Even before the first models are built, a new subdivision has become a scary neighbor for some Ahwatukee residents.
Homeowners along East Glenhaven Drive in the Foothills HOA say Blandford Homes’ repeated blasting on a 63-acre parcel on the southwest corner of Desert Foothills Parkway near Frye Road has been shaking their homes, scaring their pets and raising concerns about cracked walls and broken pipes.
The residents say the blasting — which has gone on for several months and is expected to continue for at least a few more weeks — is louder and more forceful than the year of blasting they put up with along the path of the South Mountain Freeway less than a half mile away.
They’re next door to the new development, called Las Brisas.
Crews are taming the rugged, rocky terrain to make way for 197 new single-family houses that are expected to start going up by the end of the year.
Residents said the blasting is nothing like what Blandford told them in letters to expect.
“They said it wouldn’t be any more of a vibration than the big truck going down our street,” said Joan Stern. “They said certainly it won’t be anything like the (Loop) 202 blasting, but this is much worse.”
Stern said her house often vibrates from the blasts and that “one time I heard something snap in my kitchen, like a rafter or something. I couldn’t find what it was but it has me concerned.”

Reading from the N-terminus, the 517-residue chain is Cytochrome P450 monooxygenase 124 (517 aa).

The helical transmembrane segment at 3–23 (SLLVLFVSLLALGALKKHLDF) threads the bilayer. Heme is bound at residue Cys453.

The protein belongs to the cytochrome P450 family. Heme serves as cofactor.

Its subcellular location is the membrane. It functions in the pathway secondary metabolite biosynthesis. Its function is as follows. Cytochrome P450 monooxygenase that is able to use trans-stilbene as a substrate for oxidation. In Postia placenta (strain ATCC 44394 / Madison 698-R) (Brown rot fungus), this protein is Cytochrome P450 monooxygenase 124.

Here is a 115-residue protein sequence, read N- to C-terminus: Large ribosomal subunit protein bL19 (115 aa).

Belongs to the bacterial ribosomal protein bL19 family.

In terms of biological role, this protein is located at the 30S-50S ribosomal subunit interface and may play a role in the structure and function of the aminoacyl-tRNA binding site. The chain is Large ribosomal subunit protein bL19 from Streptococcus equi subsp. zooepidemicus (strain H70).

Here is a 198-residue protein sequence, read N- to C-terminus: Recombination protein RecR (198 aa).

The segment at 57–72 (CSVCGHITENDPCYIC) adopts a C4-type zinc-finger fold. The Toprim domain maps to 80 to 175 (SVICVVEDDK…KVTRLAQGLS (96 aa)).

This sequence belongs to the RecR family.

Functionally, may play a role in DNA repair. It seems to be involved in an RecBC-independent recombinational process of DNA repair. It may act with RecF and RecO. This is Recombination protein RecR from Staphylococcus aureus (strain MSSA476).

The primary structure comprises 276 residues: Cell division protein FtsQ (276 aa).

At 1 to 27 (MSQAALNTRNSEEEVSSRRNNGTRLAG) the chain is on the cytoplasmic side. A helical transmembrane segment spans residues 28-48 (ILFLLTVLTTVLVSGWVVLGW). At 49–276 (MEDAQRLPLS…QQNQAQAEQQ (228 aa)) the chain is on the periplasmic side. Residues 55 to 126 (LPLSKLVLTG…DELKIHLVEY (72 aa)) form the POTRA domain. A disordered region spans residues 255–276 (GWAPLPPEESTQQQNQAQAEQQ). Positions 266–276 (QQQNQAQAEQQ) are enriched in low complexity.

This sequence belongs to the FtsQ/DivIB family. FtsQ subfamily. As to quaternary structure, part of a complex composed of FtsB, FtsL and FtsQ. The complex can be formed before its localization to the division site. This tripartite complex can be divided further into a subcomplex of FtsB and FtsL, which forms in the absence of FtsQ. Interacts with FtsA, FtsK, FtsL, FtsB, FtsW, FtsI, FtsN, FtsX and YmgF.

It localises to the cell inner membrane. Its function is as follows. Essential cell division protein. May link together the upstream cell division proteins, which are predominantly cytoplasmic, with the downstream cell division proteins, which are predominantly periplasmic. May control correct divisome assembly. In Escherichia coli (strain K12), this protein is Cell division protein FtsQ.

Stern, who has lost knickknacks that shattered on the floor after blast vibrations knocked them off a shelf, said she’s concerned the blasts will crack her pool or pipes running beneath the foundation of her home.
Those fears were echoed by her neighbors, some of whom have watched in distressed as water in their pools sloshed at times from the force of some blasts.
“I call it ‘the bombing,’” said Pam Barry. “The blasting for the 202 was never as loud as this.”
She and resident Pat Marn noted that freeway developers Connect202Partners always sounded an alarm before each blast—something, they said, Blandford never does, although the developer issues a weekly warning to residents to expect blasting is anticipated that week.
Other than that general weekly notification, the residents say, the blasting comes without warning—usually late in the morning, though sometimes in the early afternoon.
As Connect202Partners did before it started the freeway blasting, Blandford notified residents within 300 feet of Las Brisas around the beginning of the year of the work and offered pre-blast inspections of their homes.
Marn said she was out of town when those letters were delivered and she has tried in vain to have her home inspected for more than a month.
“They don’t even return my calls,” she said.
That typifies Blandford’s overall response to their complaints about the force of the blasts, the residents said.
They complained their calls usually aren’t returned and when they are, they get a less than sympathetic response.
“They tell us they’re within legal limits and that if we’re afraid something will fall,” said Stern, recalling one conversation she had:
“I told the girl who answered, ‘I know it’s not your fault, but this was a bad blast and I don’t appreciate having my stuff broke.’ She just said, well, ‘I guess you better box up your stuff if you don’t want it broken.’”
“What am I supposed to do? Live out of boxes in my own home until they’re done?” she added.
Stern also said she was told that the company was not responsible for that kind of damage, she said.